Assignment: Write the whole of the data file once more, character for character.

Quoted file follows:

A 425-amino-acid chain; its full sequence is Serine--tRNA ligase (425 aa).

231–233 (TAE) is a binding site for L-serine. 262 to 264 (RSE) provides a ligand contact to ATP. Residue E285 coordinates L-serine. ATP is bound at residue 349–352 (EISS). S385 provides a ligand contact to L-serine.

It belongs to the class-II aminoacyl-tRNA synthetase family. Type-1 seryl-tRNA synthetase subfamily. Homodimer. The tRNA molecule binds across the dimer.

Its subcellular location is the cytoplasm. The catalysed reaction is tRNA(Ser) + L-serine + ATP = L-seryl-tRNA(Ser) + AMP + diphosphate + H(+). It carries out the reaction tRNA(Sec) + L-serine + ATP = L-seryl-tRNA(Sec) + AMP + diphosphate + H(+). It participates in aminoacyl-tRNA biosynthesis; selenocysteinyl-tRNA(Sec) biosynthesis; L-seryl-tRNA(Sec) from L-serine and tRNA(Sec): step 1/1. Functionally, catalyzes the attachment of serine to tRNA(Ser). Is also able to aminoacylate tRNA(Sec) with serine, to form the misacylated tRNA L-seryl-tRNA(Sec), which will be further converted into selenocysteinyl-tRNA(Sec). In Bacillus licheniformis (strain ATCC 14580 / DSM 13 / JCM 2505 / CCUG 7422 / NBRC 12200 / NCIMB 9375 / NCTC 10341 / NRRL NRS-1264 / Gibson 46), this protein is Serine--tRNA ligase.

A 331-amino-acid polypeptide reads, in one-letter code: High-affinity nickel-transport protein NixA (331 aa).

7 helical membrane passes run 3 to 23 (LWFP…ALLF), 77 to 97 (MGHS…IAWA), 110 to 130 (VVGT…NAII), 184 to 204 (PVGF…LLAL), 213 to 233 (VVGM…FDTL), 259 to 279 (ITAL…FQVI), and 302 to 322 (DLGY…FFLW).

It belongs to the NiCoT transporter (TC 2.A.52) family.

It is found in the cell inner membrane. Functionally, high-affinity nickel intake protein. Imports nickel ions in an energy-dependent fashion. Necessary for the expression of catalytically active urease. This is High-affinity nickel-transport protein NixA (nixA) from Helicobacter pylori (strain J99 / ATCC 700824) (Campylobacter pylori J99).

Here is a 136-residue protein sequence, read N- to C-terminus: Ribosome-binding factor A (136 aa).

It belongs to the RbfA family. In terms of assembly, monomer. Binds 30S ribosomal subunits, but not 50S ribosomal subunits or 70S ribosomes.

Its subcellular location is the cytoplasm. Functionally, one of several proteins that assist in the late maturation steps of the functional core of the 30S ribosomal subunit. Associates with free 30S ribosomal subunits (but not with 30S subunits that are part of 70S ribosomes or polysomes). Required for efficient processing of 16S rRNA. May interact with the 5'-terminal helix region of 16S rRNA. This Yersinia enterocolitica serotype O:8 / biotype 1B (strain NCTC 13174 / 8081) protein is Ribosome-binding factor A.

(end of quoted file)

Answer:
A 425-amino-acid chain; its full sequence is Serine--tRNA ligase (425 aa).

231–233 (TAE) is a binding site for L-serine. 262 to 264 (RSE) provides a ligand contact to ATP. Residue E285 coordinates L-serine. ATP is bound at residue 349–352 (EISS). S385 provides a ligand contact to L-serine.

It belongs to the class-II aminoacyl-tRNA synthetase family. Type-1 seryl-tRNA synthetase subfamily. Homodimer. The tRNA molecule binds across the dimer.

Its subcellular location is the cytoplasm. The catalysed reaction is tRNA(Ser) + L-serine + ATP = L-seryl-tRNA(Ser) + AMP + diphosphate + H(+). It carries out the reaction tRNA(Sec) + L-serine + ATP = L-seryl-tRNA(Sec) + AMP + diphosphate + H(+). It participates in aminoacyl-tRNA biosynthesis; selenocysteinyl-tRNA(Sec) biosynthesis; L-seryl-tRNA(Sec) from L-serine and tRNA(Sec): step 1/1. Functionally, catalyzes the attachment of serine to tRNA(Ser). Is also able to aminoacylate tRNA(Sec) with serine, to form the misacylated tRNA L-seryl-tRNA(Sec), which will be further converted into selenocysteinyl-tRNA(Sec). In Bacillus licheniformis (strain ATCC 14580 / DSM 13 / JCM 2505 / CCUG 7422 / NBRC 12200 / NCIMB 9375 / NCTC 10341 / NRRL NRS-1264 / Gibson 46), this protein is Serine--tRNA ligase.

A 331-amino-acid polypeptide reads, in one-letter code: High-affinity nickel-transport protein NixA (331 aa).

7 helical membrane passes run 3 to 23 (LWFP…ALLF), 77 to 97 (MGHS…IAWA), 110 to 130 (VVGT…NAII), 184 to 204 (PVGF…LLAL), 213 to 233 (VVGM…FDTL), 259 to 279 (ITAL…FQVI), and 302 to 322 (DLGY…FFLW).

It belongs to the NiCoT transporter (TC 2.A.52) family.

It is found in the cell inner membrane. Functionally, high-affinity nickel intake protein. Imports nickel ions in an energy-dependent fashion. Necessary for the expression of catalytically active urease. This is High-affinity nickel-transport protein NixA (nixA) from Helicobacter pylori (strain J99 / ATCC 700824) (Campylobacter pylori J99).

Here is a 136-residue protein sequence, read N- to C-terminus: Ribosome-binding factor A (136 aa).

It belongs to the RbfA family. In terms of assembly, monomer. Binds 30S ribosomal subunits, but not 50S ribosomal subunits or 70S ribosomes.

Its subcellular location is the cytoplasm. Functionally, one of several proteins that assist in the late maturation steps of the functional core of the 30S ribosomal subunit. Associates with free 30S ribosomal subunits (but not with 30S subunits that are part of 70S ribosomes or polysomes). Required for efficient processing of 16S rRNA. May interact with the 5'-terminal helix region of 16S rRNA. This Yersinia enterocolitica serotype O:8 / biotype 1B (strain NCTC 13174 / 8081) protein is Ribosome-binding factor A.